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Re: Is it brain plasticity, or what?
Thanks to all who replied privately and on the list
with informative comments and references.
Ward Drennan wrote
> Other than speech and perhaps music for musicians,
> I can't imagine anything thing else that would be
> so cognitively demanding (Maybe SONAR operation?)
Well, one experienced blind user of the Sonicguide
sonar device indeed replied after reading the same
report that I posted here on the list yesterday,
> This kind of thing also happens with the Sonicguide.
> One day it just seems to somehow meld with you and
> when you remove it something is then missing.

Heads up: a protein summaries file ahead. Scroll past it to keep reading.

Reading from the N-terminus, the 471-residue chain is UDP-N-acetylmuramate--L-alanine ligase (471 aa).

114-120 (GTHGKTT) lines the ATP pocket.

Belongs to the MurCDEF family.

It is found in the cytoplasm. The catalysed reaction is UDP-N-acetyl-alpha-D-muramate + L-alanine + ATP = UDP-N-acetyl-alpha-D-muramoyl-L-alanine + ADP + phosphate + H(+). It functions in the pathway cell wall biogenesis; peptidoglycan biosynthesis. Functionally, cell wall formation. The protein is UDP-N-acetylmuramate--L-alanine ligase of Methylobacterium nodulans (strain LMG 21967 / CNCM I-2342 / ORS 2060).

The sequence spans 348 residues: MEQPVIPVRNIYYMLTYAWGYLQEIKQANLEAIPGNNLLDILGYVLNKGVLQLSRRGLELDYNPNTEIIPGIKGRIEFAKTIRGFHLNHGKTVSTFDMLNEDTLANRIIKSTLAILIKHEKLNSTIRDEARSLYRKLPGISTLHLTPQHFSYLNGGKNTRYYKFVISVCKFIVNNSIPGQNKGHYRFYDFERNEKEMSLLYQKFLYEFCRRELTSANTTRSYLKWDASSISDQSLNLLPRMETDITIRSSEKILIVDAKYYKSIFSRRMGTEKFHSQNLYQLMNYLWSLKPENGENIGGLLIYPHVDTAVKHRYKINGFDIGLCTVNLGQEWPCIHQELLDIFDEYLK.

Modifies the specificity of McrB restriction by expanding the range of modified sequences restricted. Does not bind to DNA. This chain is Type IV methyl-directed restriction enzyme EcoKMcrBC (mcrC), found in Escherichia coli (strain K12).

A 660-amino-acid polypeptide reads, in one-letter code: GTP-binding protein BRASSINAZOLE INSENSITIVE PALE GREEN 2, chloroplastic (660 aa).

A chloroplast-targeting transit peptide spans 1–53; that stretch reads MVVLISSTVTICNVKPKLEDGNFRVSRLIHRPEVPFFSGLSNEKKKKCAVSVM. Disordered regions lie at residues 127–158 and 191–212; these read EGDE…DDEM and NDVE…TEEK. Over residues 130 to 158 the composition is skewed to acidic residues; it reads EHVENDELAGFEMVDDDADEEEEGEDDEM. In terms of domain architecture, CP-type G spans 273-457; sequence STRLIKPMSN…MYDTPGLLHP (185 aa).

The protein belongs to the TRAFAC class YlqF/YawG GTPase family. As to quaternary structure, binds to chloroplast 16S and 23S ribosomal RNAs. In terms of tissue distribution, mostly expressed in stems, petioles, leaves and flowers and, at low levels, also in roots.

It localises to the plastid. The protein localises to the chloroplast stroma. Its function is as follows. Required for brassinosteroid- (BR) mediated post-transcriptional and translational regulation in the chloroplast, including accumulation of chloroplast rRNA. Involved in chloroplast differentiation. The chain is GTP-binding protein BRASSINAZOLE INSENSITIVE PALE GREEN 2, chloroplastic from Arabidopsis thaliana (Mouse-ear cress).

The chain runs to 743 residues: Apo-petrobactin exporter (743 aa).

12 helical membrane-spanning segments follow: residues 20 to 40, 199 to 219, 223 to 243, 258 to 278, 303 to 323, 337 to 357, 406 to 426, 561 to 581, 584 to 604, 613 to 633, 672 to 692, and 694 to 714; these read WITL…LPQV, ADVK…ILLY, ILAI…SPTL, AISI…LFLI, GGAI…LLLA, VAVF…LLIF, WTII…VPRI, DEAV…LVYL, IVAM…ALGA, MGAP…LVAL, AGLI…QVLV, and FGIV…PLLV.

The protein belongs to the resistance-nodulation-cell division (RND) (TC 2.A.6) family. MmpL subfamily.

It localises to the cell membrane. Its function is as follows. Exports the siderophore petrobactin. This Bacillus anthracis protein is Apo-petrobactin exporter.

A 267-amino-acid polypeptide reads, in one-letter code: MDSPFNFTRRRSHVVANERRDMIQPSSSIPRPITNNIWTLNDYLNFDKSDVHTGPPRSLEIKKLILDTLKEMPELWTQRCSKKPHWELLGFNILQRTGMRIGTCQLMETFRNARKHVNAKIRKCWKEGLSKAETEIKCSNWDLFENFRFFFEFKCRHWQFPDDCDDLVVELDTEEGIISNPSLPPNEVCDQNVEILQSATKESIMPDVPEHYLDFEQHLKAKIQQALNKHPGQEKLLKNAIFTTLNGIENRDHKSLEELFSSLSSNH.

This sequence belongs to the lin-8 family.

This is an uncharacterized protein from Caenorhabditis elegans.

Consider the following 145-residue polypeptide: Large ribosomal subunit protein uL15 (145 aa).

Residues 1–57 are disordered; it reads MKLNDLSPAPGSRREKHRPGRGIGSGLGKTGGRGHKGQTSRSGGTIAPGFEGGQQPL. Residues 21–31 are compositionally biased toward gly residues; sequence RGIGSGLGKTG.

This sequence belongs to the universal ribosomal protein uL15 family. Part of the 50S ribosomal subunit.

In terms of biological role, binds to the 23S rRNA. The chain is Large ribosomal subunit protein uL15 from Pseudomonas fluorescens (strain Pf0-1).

and another experienced blind Sonicguide user wrote
at another occasion
> As I said here some time ago, while I was doing some
> fairly useful things with the Sonicguide after two
> weeks of intensive training, I was still learning
> two years later.
Sonar devices, which perform sound-to-sound mapping,
are not cross-modal like The vOICe's image-to-sound
mapping is, while the pitch dimension indicates
distance rather than elevation, but one can indeed
draw some parallels. Both Sonicguide and The vOICe
are information-rich auditory displays targetting
use by totally blind people, and I have in the past
enjoyed quite a few discussions with the inventor of
the Sonicguide, Leslie Kay, about what the respective
devices/approaches can and cannot do. One can find a
recent paper on the Sonicguide in JASA 107, June 2000,
pp. 3266-3275 ("Auditory perception of objects by
blind persons, using a bioacoustic high resolution
air sonar," by Leslie Kay).
Seeing with Sound - The vOICe